When my mother died, I inherited her photo albums. She had been meticulous about keeping photos in these albums and taught me to do the same. Taking them apart and deciding what to do with my parent’s memories was a sad and labor-intensive task. I vowed I would cull through my own albums so my children would not have to decide what to do with over 50 albums I had stored in my attic.
For some pictures, it was easy to say good riddance. But the photos of people I love – that’s another matter.
For some pictures, it was easy to say good riddance. Like my mother, I had filled albums with photos of scenery. These were fun to look at in the afterglow of a vacation, but easy to toss as the memories of beautiful landscapes faded with the years. But the photos of people I love – that’s another matter. My decision to remove them from the albums, discard the ones that didn’t hold meaning, and scan the best ones into my computer was incredibly time consuming. As I closed in on 2003, the year we bought a digital camera, my impatience and frustration approached a breaking point.
I know. I could have sent the pictures to a service to have them digitalized and put on flash drives. But I would still have to have dismantled those albums and decided which pictures I wanted to keep. Plus, I wanted to edit the photos I was keeping. As I lightened one that was dark, there was my grandfather in the background. Some needed cropping and most benefited from a touch up here and there. Now the last of those bulky albums is headed to the trash. Good riddance to that and to this tedious task.
I gave each of my kids a shoebox filled with pictures of them and their kids, with my blessing to do whatever they wanted with these. Look, laugh, and toss. Save some or all. They were out of my house, which felt pretty good. Interestingly, they all liked the ones of their children I had printed out over the years to frame or put in grandmother brag books before my phone took over that function. You see, they have so many more pictures of their kids than I ever took of them, but their vast collection of pictures resides on their phones. I still love actual photos in frames, and I think they were struck by how nice it was to see baby pictures of their kids that they could actually hold.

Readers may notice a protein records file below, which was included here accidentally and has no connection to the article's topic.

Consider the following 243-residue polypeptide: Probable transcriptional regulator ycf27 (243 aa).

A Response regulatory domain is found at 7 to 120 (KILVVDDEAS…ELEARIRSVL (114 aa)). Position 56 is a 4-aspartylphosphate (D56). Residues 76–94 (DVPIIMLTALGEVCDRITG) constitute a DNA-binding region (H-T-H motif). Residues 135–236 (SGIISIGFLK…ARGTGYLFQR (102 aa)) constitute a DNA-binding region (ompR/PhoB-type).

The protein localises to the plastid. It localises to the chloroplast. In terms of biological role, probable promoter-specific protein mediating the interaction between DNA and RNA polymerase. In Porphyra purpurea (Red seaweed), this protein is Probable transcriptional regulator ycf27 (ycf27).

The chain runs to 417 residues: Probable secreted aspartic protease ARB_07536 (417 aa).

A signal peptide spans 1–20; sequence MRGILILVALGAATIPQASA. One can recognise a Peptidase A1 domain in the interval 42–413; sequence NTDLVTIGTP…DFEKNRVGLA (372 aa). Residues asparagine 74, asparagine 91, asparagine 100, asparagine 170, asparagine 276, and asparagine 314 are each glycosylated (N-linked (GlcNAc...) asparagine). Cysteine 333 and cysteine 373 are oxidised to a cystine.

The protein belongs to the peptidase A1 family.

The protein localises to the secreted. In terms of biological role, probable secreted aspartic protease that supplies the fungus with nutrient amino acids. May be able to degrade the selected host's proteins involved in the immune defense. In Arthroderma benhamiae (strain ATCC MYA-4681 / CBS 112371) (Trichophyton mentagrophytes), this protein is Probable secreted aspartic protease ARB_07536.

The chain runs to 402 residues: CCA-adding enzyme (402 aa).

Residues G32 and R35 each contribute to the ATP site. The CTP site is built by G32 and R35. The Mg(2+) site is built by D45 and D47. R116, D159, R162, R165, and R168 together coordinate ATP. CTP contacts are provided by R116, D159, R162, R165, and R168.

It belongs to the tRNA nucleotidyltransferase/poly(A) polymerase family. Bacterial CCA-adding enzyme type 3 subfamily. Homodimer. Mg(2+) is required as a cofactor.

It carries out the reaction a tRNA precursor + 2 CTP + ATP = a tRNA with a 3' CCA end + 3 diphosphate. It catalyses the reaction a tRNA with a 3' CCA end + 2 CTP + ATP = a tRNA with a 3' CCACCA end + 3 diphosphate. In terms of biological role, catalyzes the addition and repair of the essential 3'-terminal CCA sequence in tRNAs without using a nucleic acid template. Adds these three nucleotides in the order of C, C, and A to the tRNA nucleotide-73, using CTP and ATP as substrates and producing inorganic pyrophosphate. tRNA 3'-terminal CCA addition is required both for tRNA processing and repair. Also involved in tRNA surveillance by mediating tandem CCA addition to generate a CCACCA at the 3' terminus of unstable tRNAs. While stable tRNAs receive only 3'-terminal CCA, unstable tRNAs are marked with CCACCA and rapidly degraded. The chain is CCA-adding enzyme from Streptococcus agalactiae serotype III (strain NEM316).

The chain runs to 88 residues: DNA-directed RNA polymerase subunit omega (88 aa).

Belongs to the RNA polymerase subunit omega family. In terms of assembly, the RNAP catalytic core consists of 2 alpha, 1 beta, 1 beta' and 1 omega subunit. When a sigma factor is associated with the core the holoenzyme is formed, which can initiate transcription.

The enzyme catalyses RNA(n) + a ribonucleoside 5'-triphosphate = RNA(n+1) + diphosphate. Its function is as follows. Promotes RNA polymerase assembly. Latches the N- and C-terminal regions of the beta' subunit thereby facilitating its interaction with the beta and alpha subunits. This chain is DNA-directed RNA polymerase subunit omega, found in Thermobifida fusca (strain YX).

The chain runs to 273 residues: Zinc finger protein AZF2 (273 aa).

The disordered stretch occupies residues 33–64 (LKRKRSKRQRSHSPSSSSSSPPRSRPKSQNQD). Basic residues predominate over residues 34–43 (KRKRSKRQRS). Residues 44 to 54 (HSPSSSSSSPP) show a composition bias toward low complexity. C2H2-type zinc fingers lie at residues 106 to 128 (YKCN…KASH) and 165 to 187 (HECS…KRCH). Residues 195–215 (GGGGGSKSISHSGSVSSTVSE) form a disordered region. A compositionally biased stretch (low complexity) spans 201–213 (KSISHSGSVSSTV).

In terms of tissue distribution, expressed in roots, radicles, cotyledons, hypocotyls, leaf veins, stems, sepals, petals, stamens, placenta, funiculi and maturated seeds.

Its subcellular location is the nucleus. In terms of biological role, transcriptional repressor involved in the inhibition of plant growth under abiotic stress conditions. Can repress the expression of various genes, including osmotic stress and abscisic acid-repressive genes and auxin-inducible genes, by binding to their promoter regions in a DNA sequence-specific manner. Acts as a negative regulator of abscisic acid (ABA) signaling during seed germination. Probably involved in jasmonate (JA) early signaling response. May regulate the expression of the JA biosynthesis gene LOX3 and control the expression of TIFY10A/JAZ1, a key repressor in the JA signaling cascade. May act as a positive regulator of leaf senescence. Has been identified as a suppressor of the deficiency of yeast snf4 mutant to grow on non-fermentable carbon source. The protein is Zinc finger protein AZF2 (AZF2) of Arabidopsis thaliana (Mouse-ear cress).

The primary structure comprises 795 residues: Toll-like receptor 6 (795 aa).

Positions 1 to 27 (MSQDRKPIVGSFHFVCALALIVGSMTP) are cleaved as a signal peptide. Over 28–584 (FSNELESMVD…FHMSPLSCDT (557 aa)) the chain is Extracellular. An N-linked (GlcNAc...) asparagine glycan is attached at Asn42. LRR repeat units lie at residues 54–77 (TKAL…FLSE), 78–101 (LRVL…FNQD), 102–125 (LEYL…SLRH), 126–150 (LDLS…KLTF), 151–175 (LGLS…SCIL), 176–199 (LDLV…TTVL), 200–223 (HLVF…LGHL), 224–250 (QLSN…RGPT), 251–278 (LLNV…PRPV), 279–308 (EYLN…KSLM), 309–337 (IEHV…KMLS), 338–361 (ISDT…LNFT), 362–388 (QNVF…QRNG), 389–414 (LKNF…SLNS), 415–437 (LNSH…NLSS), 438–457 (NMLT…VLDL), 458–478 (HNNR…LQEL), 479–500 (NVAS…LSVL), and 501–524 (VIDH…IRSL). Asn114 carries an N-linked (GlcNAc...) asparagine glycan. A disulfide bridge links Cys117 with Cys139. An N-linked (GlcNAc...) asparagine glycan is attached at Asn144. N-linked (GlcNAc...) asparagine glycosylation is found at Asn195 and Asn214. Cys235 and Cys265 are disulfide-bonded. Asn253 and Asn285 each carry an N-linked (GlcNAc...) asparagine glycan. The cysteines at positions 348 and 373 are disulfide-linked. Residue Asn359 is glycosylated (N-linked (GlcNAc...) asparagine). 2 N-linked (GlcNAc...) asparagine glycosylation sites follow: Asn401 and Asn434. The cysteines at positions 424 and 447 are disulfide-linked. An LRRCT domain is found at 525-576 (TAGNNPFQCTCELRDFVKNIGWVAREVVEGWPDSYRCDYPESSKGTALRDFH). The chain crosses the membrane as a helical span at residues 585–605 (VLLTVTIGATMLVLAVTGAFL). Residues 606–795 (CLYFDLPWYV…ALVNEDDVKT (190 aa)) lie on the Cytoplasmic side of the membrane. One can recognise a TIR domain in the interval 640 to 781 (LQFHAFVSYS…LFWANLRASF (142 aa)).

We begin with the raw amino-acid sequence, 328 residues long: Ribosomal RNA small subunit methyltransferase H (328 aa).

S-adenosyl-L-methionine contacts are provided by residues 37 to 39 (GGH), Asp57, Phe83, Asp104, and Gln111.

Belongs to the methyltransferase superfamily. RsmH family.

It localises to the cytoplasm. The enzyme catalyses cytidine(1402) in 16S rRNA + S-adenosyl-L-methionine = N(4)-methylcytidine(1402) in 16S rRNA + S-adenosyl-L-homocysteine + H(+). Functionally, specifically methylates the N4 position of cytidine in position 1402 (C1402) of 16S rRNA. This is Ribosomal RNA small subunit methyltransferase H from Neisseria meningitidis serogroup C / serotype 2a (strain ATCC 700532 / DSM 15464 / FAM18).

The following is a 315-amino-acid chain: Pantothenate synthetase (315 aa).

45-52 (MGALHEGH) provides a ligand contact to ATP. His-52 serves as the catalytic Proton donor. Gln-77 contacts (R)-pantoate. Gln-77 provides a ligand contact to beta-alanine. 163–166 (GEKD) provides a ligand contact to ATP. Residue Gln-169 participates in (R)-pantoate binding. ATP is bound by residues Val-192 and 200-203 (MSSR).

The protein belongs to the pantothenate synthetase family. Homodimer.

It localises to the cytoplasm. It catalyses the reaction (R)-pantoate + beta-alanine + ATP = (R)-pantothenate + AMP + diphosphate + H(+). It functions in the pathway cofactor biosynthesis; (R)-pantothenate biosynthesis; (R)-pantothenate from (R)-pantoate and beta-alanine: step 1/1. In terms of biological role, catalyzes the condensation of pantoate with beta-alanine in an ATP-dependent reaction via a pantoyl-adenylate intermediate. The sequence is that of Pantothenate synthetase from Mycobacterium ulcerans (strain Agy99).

The result of this project is that I now have all of the important pictures on my computer, and I saved the very best organized by year in one of these:You can get them in craft stores or on Amazon. One year in each little case (except for very special years that required two cases) and four larger cases altogether. That’s so much easier to manage than 50 large and heavy albums. I feel pretty good about this achievement. But letting go of sentimental things is just not in my wheelhouse, so now I have yet to figure out how to part with the framed photos, the ones I love best, all over my house.
In addition to tossing so many photos, I organized the pictures of special vacations and events (only snaps that included people) into paperback photo books via Mixbook. There are many online services that help to produce condensed and light-weight memories. I just can’t let go of these yet. My last project, a trip to Alaska in 1998, is about to hit the scanner.
I guess I have merely edited my photo collection, just as I will have to edit all of my belongings when I decide to let go of this big, old house of mine where I have lived in for 43 years, and downsize. But for now, baby steps. As I tossed each empty photo album in the trash, I thought good riddance to that. I have kept the important part, the memories, on my computer and in my head.
As Paul Simon said in his song Old Friends,
Time it was
And what a time it was
It was . . .
A time of innocence
A time of confidences
Long ago . . . it must be . . .
I have a photograph
Preserve your memories
They’re all that’s left you
Of course, now I have to organize all of those photos that live on my computer. And cull through the framed photos that inhabit every room of my house. I guess there are a few I could junk, but how do I get rid of old family photos like these?